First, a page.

Sir Andrew Strauss admits England are racing a “ticking clock” as they look to find the right people to lead the Test side into a new “bold and ambitious” era.
Strauss is currently minding the shop for the England and Wales Cricket Board following Ashley Giles’ sacking as managing director, with a job advert for that position going live on Monday.
The search will be conducted by headhunters SRI Executive, with the successful candidate’s first task being the appointment of a new coaching and selection group.
The ambition is certainly to have the Test coach in place by that first Test of the summer
Sir Andrew Strauss
And, with a jam-packed international summer getting under way on June 2, there is plenty to do to complete a wholesale overhaul of the backroom team that is likely to see applicants from across the world.
“We are making progress with it and we’re obviously very conscious there’s a ticking clock, both in terms of appointing a director of cricket and then of course the coach – or potentially coaches – on the back of that,” said Strauss.
“The ambition is certainly to have the Test coach in place by that first Test of the summer. In recruitment there are all sorts of moving pieces, including notice periods and I don’t think we can categorically say that, but it’s the ambition.”
While that process continues, Strauss is forging ahead with the first steps of a high-performance review of English cricket.
The need for a wide-reaching investigation into the structures and county system that underpin the sport became apparent after Test side floundered in Australia, the culmination of a poor year for the flagship team that gave rise to the catch-all term ‘red-ball reset’.
— England Cricket (@englandcricket) March 14, 2022
Strauss, who is in Barbados with the squad for this week’s Test against the West Indies, attempted to flesh out what the concept meant and set some lofty aims.
“I believe we’re looking very strongly at being in the best in the world in all formats. If the shop window is functioning well, the knock-on effects for the game as a whole are enormous,” he said.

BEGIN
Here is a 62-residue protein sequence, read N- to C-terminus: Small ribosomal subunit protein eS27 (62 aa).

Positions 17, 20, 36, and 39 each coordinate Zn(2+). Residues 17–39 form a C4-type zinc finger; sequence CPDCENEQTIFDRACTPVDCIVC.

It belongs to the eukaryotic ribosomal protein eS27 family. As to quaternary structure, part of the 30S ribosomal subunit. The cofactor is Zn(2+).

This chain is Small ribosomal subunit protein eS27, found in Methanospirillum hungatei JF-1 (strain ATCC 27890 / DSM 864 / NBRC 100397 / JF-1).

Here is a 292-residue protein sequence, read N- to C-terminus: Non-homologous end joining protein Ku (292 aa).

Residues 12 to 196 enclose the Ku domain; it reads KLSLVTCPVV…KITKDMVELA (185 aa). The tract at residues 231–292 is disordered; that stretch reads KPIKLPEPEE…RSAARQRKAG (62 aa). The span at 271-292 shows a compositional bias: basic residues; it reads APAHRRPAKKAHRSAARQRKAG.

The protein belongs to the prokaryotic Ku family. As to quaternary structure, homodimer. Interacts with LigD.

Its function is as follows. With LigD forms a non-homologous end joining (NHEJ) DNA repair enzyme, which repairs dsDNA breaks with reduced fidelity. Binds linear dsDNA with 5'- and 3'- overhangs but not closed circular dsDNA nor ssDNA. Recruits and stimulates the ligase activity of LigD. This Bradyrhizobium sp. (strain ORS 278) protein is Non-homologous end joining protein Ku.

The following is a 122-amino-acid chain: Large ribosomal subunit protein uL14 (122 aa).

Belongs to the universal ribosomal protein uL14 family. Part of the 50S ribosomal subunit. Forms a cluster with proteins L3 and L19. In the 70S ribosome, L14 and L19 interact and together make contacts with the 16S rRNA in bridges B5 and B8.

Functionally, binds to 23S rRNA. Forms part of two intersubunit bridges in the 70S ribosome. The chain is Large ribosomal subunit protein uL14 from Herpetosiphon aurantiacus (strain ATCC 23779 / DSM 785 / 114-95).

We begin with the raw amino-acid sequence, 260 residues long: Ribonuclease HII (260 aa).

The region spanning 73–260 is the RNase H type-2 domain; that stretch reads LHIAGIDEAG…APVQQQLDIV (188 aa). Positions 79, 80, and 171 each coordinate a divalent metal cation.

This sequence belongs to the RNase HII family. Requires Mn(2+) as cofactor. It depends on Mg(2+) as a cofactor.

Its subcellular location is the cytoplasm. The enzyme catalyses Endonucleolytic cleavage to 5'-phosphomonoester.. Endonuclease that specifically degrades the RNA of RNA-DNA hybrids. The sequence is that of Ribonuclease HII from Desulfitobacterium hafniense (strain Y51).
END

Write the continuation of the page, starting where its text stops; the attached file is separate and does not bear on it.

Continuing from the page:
“If we’re honest, in Test cricket we have been number one for 12 months in 42 years, with moments where we’ve been very good and in the top three of four teams. We were in a similar place to white-ball cricket before 2016.
“So I sense an appetite for us to be bold in our approach. I think we need to be prepared to be pretty bold and ambitious. I think incremental tweaks is not going to give us the step change we are looking for.
“The winds of change are strong, they have been for a number of years and I don’t see that changing anytime soon. I’ve been through two domestic structure review processes before. The problem is if you start with too many constraints, it really limits your ability to think in those bold terms. You’ve got to start from a blank sheet of paper.
“We want recommendations to be signed off in time for the 2023 domestic season, so that really means by the end of September this year ideally. You could stretch it a bit, but these projects can get very broad and you can get stuck and it’s important to focus people’s minds.”
One area Strauss does appear keen to address is that of professionalism in the game, though he stopped short of leaning into suggestions of a drinking culture in cricket.
“I don’t think I’d go down that route. If you ask my assessment, I think there are a lot of areas where the game of cricket full stop can improve professionalism,” he said.
“That doesn’t mean it’s unprofessional, it’s just that if you start comparing to other sports, and their approach, there are some areas. If you look at high-level sport everywhere around the world – football, rugby, the Olympics – there is a very strong systematic approach to what enables good performance out in the middle.
“I think we do that to a certain degree in cricket, but there are areas we could do more.”